Tuesday, July 3, 2012

Book Review: The King's Concubine

Author: Anne O'Brien
Title: The King's Concubine
Publisher: NAL Trade/Mira UK
Publish Date: June 5, 2012
Buy: Amazon
Review Copy Provided By: Net Galley
Book Blurb: A child born in the plague year of 1348, abandoned and raised within the oppressive walls of a convent, Alice Perrers refused to take the veil, convinced that a greater destiny awaited her. Ambitious and quick witted, she rose above her obscure beginnings to become the infamous mistress of Edward III. But always, essentially, she was alone... Early in Alice’s life, a chance meeting with royalty changes everything: Kindly Queen Philippa, deeply in love with her husband but gravely ill, chooses Alice as a lady-in-waiting. Under the queen’s watchful eye, Alice dares to speak her mind. She demands to be taken seriously. She even flirts with the dynamic, much older king. But she is torn when her vibrant spirit captures his interest...and leads her to a betrayal she never intended. In Edward’s private chambers, Alice discovers the pleasures and paradoxes of her position. She is the queen’s confidante and the king’s lover, yet she can rely only on herself. It is a divided role she was destined to play, and she vows to play it until the bitter end. Even as she is swept up in Edward’s lavish and magnificent court, amassing wealth and influence for herself, becoming an enemy of his power-hungry son John of Gaunt, and a sparring partner to resourceful diplomat William de Windsor, she anticipates the day when the political winds will turn against her. For when her detractors voice their hatred,and accusations of treason swirl around her,threatening to destroy everything she has achieved, who will stand by Alice then?

Review: Stories about the mistresses of Kings have always intrigued me. This story was made even more so because I had just read The King Must Die, which was about Edward's mother and his early years on the throne.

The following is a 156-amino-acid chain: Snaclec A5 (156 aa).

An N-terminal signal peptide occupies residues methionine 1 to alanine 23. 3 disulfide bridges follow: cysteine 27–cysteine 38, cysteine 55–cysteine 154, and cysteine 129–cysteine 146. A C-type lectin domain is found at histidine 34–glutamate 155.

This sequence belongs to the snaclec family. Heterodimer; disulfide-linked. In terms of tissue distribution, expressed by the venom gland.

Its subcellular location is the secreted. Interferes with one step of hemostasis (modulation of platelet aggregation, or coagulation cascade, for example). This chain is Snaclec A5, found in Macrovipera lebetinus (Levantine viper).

Not much is known about Alice Perrers, other than she served as a Lady in Waiting to Queen Phillipa and that she became the King's Mistress. Oh and she was intensely disliked by most people.

I think the why's of that dislike are pretty obvious.

Edward and Phillipa had a very good marriage as far as royalty is concerned. Yes, they loved each other. That's what makes the way O'Brien brings King and Lady together a little bit hard to take. Anne suggests that Alice became Edward's lover because the Queen wanted her too, because her illness prevented her from enjoying the marriage bed any longer.


I'm not sure if that idea works well with me, but somehow Alice, who was obviously low born, made it to the inner circles of the monarchy. Lowborn though she was, she was also, oddly for that time, a very astute businesswomen.

This book does a lot to cast a more favorable light on Alice, mostly in the fact that she harbors some love for Edward, but I'm not sure if she deserved the light to be cast on her. Let's face it, she was greedy and power hungry. She managed to accumulate 50 manors during her time as the King's Mistress, and she even managed to get them back after a corruption trial. (She could have lost her  life there, but she managed too to talk her way out of it)

I think if one thing can be said for Alice Perrers, it is that she was a woman hundreds of years before her time. In truth, I couldn't like Alice as I read this book. I could admire her though, because she rose from the ashes and for a time, ruled a kingdom.

Rating:4 flowers


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